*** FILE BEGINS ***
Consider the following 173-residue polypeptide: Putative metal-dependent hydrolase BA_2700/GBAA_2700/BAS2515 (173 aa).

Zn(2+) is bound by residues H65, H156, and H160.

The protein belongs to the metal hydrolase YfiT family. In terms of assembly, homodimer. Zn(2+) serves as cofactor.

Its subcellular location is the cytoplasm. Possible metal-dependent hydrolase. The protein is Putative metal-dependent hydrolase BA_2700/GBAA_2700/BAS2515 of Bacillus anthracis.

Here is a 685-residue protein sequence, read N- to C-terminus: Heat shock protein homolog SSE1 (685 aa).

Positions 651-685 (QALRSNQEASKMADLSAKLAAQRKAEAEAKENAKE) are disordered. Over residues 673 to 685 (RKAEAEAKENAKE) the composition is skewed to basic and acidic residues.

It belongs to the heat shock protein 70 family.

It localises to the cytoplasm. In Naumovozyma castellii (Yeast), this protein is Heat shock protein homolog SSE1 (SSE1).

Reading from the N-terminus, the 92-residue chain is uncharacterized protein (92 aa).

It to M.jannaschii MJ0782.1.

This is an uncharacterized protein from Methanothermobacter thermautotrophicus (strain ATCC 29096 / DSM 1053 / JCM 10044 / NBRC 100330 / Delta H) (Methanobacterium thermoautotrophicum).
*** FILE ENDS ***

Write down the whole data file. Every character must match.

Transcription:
Consider the following 173-residue polypeptide: Putative metal-dependent hydrolase BA_2700/GBAA_2700/BAS2515 (173 aa).

Zn(2+) is bound by residues H65, H156, and H160.

The protein belongs to the metal hydrolase YfiT family. In terms of assembly, homodimer. Zn(2+) serves as cofactor.

Its subcellular location is the cytoplasm. Possible metal-dependent hydrolase. The protein is Putative metal-dependent hydrolase BA_2700/GBAA_2700/BAS2515 of Bacillus anthracis.

Here is a 685-residue protein sequence, read N- to C-terminus: Heat shock protein homolog SSE1 (685 aa).

Positions 651-685 (QALRSNQEASKMADLSAKLAAQRKAEAEAKENAKE) are disordered. Over residues 673 to 685 (RKAEAEAKENAKE) the composition is skewed to basic and acidic residues.

It belongs to the heat shock protein 70 family.

It localises to the cytoplasm. In Naumovozyma castellii (Yeast), this protein is Heat shock protein homolog SSE1 (SSE1).

Reading from the N-terminus, the 92-residue chain is uncharacterized protein (92 aa).

It to M.jannaschii MJ0782.1.

This is an uncharacterized protein from Methanothermobacter thermautotrophicus (strain ATCC 29096 / DSM 1053 / JCM 10044 / NBRC 100330 / Delta H) (Methanobacterium thermoautotrophicum).